This is the second of a two-part series on overcoming fear. Part 1 of the series discusses how I overcome my of heights. Here, I explain how I use that technique to conquer my fears to overcome my inner demons and become a FEARLESS writer.
I envy the writer whose words embrace me, make me shiver, and arouse my emotions. With words, they let me into their mind, show their pain, pour their hearts out. They write with passion and purpose, and it makes all the difference to me as a reader. I connect with them because they are authentic and speak from the heart. They are fearless in their writing.
So what is keeping me from doing the same? Why do I imposed restrictions that let me reveal only so much, and then pull the barriers tightly around me? Is it fear of rejection, fear of being exposed as a fraud, or worse, as a person with flaws.
I have been culturally programmed to blend in, not make waves, not complain, and to be the “good” girl. Ironically, in the last ten years I have learned to speak my mind. With the help of Toastmasters and Improv classes, I started to verbalize my inner thoughts and feeling. I now speak more spontaneously and openly. I no longer orate or make reports, I engaged the audience.
Curiously, having learned to trust my voice as a speaker has not directly helped me find my voice as a writer. It is still a struggle. Since the fears of public speaking are similar to those of opening up as a writer, it is hard for me to understand what is preventing me from opening up to the reader. I must first determine what are the barriers that are keeping my true voice locked away, hidden from my readers before I can tear them down.
What is the difference between the two forms of communication. When speaking, I have immediate feedback. I know when the audience gets my message or not; I can make adjustments and change my tone or style to better fit the audience. There is much more uncertainty when writing. Unlike speaking to the general public, I must picture my ideal reader and write as if I am in conversation with the that person. I must have faith in my instincts, write what I feel, and trust that the right reader will get my point.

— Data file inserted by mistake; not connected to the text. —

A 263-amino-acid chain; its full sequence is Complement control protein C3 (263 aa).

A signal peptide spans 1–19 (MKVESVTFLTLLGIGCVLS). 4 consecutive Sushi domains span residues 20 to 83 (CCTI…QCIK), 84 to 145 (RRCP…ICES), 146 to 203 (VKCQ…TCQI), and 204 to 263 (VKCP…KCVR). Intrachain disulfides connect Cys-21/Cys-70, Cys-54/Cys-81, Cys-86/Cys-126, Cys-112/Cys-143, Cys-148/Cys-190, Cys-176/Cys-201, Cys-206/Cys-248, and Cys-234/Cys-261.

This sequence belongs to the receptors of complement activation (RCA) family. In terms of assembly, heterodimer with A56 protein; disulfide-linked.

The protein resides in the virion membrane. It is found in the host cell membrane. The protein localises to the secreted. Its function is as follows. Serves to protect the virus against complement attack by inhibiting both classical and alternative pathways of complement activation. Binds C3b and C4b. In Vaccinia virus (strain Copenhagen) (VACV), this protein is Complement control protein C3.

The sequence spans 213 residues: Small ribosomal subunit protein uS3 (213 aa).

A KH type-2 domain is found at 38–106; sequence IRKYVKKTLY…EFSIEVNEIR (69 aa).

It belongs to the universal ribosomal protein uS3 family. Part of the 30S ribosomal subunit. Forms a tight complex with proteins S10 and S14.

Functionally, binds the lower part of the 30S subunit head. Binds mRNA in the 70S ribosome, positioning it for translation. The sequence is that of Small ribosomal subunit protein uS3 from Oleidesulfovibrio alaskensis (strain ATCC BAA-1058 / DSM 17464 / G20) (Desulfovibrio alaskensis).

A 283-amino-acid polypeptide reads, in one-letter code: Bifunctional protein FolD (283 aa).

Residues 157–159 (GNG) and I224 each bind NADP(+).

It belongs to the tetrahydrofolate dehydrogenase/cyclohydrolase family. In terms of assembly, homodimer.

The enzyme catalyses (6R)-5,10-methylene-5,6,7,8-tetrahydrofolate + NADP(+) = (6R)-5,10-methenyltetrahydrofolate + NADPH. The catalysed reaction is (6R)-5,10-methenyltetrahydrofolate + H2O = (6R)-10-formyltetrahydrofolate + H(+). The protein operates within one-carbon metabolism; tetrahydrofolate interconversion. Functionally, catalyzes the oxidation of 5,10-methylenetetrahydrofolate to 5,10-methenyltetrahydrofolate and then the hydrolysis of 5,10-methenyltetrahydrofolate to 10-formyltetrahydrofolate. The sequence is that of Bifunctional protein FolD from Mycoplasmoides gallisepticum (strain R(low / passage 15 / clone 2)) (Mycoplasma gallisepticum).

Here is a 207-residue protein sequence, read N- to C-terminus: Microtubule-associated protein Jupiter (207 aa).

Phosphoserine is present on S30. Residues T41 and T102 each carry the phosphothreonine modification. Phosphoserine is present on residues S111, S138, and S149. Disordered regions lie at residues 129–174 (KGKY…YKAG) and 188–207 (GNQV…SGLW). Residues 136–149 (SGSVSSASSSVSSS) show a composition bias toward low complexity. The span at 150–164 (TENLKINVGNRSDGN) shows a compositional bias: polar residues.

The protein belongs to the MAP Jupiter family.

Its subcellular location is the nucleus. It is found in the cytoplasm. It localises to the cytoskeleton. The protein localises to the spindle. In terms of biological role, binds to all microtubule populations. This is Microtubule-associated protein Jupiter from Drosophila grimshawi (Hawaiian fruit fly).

Perhaps it is the permanency of writing that scares me. Once on paper, I can’t take it back. My thoughts, feelings, and personal stories now belong to my readers. But, isn’t this why I write? When I was in seventh grade, I had to compose a sentence or two about what I want to do with my life. I wrote that I wanted to instill a thought in someone’s mind that would lead that person to do something great. I wanted my thoughts to be the seed or catalyst for someone else. How can I fulfill that goal if I keep my thoughts to myself.
For me, dealing with my fear of heights is easier than coping with rejection, fear of exposure, and accountability. This surprises me. There is a physical danger associated with heights—I can fall and get hurt. Writing authentically, on the other hand, can only hurt my ego. It can also boost it as I make real connections with my readers.
Repurposing the mnemonic Fearless from my previous blog, here are my steps for confronting my fears and releasing my voice.
F – Face the fear. What am I afraid of? Why do I have this fear?
E – Envision my ideal reader. Write for that person. If the others don’t get the message, so what. This may sound cavalier, but I can’t please everyone.
A – Authenticity. Be authentic. Let my readers see who I am.
R – Remove the self-imposed limitation. Understanding what the barriers are is helping me tear them down.
L – Lighten up. Don’t be too critical.
E – Expose myself in small steps. I use my blog, Twitter, and Facebook to practice opening up to my readers. Sometimes I get it right, sometimes I don’t.
S – Stick my neck out. Write with passion. Shiver a little, bleed a little.
S – Say what is on my mind and in my heart.
I hope my lessons are helpful to you. Have you confronted your fears as a writer? What are they and how are you working them out? Please comment, I would love to hear from you.